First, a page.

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Academics Fine Arts

‘Wayfarer’ influenced by shapes of boats, sails, kites and an artist’s travel to the North Shore and beyond

Cam Zebrun moved to Minnesota in 1991 to work at the Walker Art Center in Minneapolis. Not long after, he discovered a place that would shape his own art and give him direction that has lasted more than three decades.

It will be on display in “Wayfarer,” the first visual arts exhibition of the 2023-24 season, opening September 5 at the Alice R. Rogers and Target Galleries in the St. John’s Art Building.

Zebrun, who obtained his Bachelor of Fine Arts from the Cleveland Institute of Art and a master’s from the Cranbrook Academy of Art in Bloomfield Hills, Michigan, hoped to become a printmaker when he and his wife first moved to Chicago.

“I didn’t have any printmaking facilities, so I decided to start painting,” Zebrun said. “I started building wall sculpture that I painted with oils. The shapes I was making were heavily influenced by boats, sails and kites … Some might have the shape of a cresting wave, and they were all based in nautical architecture.”

Imagine the revelation then when he first saw the North Shore region of Lake Superior.

“I was totally taken by the waterfalls and the lake itself,” he said. “The forests and the river courses all connected and inspired me. This incredibly remote, beautiful place was only a couple of hours from my doorstep.”

He tried painting realistic flat images, found he wasn’t very good at it, and went back to building shapes and abstracts. Using inspiration from his travels, the rest has become history as Zebrun has gone on to a career that includes four major grant awards and two artist residencies in the past 18 years and is represented in many corporate and private art collections He retired in 2017 as director of program services at the Walker, but he’s had a dozen solo exhibitions of his work in the past decade.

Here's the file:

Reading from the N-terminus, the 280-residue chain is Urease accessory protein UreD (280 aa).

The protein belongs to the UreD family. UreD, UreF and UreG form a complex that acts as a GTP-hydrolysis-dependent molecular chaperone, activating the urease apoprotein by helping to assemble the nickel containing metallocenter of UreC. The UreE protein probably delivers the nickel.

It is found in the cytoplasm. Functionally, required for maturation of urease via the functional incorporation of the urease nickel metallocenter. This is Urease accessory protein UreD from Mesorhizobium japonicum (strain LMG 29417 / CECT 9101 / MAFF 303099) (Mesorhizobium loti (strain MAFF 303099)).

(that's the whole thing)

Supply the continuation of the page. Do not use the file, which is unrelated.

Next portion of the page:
Wayfarer, which reflects his recent trips to the Pacific Northwest, the Canadian Rocky Mountains and, of course, the North Shore, runs through October 14 and features wall-oriented and fully three-dimensional sculpture. Zebrun also will display collages, including 3D works in shadow boxes that he made during a residency at the Grand Marais Artist Colony in 2021.

“I’m also influenced by maps – topography and cartology – and, since I’ve completed this most recent travel, I’ve discovered some shapes can have more than one meaning,” Zebrun said. “What might be the edge of a waterfall also could be the edge of a mountain ridge or the curve of a kayak. Some of the depths of the sculpture, for me, are like a cauldron of a North Shore river, or an architectural model that describes topography of the land. There are rivers leading into the North Shore where you get these whirls and ripples where the water has edged out the stone.”

One of his newer pieces, “Mount Hood,” literally has a map grafted onto one end of the structure.

“That was new this year,” Zebrun said. “I had an amazing trip to Oregon and, when I got back, I had all this inspiration. I discovered some maps online of the mountains in the Cascade Range. They’re beautiful documents and I started adding that to the artwork. My collage work that I’ll be showing also includes maps of the Cascade Mountain Range.”

He uses computer-aided design to create a template for each work, then creates them in his basement woodshop. He says he is exploring the ideas of geological time and its effects on the land as well as humans’ need to catalog, interrupt and conquer our environment. This is achieved by recording the intimate patterns and forces that nature exerts on the environment – the textures, rhythms, symmetry and asymmetry that determine the resulting abstract forms.

“Often people are surprised at the various aspects of my work,” Zebrun said. “They may see the sculpture more often than the collages, but I spend as much time on collage as I do sculpture. They’re both integral to me. For Wayfarer, I want to continue that exploration of both collage and sculpture.”

Zebrun will be on campus for a reception and artist’s talk from 5-7 p.m. September 21 at the SJU Art Building.


“Blade” is an oil, wood and watercolor sculpture Zebrun made in 2022.

Beacon II by Cam Zebrun

Beacon II is an example of the collage work of Cam Zebrun. The piece is 28 inches in height and 36 inches in width and features a variety of photo images.

Cam Zebrun

Cam Zebrun served as director of program services at the Walker Art Center in Minneapolis before his retirement in 2017.


“Whorl” is an oil, wood and watercolor sculpture by Zebrun.